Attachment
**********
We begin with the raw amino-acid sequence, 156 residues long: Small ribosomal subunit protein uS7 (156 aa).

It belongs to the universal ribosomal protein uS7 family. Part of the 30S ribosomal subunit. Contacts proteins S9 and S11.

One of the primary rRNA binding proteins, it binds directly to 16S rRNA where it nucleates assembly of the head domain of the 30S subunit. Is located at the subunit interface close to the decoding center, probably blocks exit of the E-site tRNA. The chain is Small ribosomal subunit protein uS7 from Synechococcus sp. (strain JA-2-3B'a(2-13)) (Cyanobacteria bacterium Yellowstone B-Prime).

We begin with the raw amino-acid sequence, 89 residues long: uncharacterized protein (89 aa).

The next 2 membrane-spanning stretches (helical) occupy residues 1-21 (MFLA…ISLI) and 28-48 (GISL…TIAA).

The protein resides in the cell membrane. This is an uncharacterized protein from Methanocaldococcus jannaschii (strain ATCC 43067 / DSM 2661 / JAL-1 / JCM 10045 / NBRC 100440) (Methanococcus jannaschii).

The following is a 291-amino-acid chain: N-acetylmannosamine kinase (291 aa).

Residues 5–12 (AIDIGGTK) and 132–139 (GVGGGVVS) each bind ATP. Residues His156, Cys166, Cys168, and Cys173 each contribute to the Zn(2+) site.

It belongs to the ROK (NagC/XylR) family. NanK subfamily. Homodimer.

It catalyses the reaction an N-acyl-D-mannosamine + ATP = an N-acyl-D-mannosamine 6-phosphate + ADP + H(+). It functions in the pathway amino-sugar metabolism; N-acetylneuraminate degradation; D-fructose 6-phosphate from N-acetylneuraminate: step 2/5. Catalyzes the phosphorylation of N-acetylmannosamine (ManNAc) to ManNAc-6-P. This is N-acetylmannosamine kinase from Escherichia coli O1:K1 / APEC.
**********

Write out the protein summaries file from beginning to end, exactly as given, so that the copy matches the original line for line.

We begin with the raw amino-acid sequence, 156 residues long: Small ribosomal subunit protein uS7 (156 aa).

It belongs to the universal ribosomal protein uS7 family. Part of the 30S ribosomal subunit. Contacts proteins S9 and S11.

One of the primary rRNA binding proteins, it binds directly to 16S rRNA where it nucleates assembly of the head domain of the 30S subunit. Is located at the subunit interface close to the decoding center, probably blocks exit of the E-site tRNA. The chain is Small ribosomal subunit protein uS7 from Synechococcus sp. (strain JA-2-3B'a(2-13)) (Cyanobacteria bacterium Yellowstone B-Prime).

We begin with the raw amino-acid sequence, 89 residues long: uncharacterized protein (89 aa).

The next 2 membrane-spanning stretches (helical) occupy residues 1-21 (MFLA…ISLI) and 28-48 (GISL…TIAA).

The protein resides in the cell membrane. This is an uncharacterized protein from Methanocaldococcus jannaschii (strain ATCC 43067 / DSM 2661 / JAL-1 / JCM 10045 / NBRC 100440) (Methanococcus jannaschii).

The following is a 291-amino-acid chain: N-acetylmannosamine kinase (291 aa).

Residues 5–12 (AIDIGGTK) and 132–139 (GVGGGVVS) each bind ATP. Residues His156, Cys166, Cys168, and Cys173 each contribute to the Zn(2+) site.

It belongs to the ROK (NagC/XylR) family. NanK subfamily. Homodimer.

It catalyses the reaction an N-acyl-D-mannosamine + ATP = an N-acyl-D-mannosamine 6-phosphate + ADP + H(+). It functions in the pathway amino-sugar metabolism; N-acetylneuraminate degradation; D-fructose 6-phosphate from N-acetylneuraminate: step 2/5. Catalyzes the phosphorylation of N-acetylmannosamine (ManNAc) to ManNAc-6-P. This is N-acetylmannosamine kinase from Escherichia coli O1:K1 / APEC.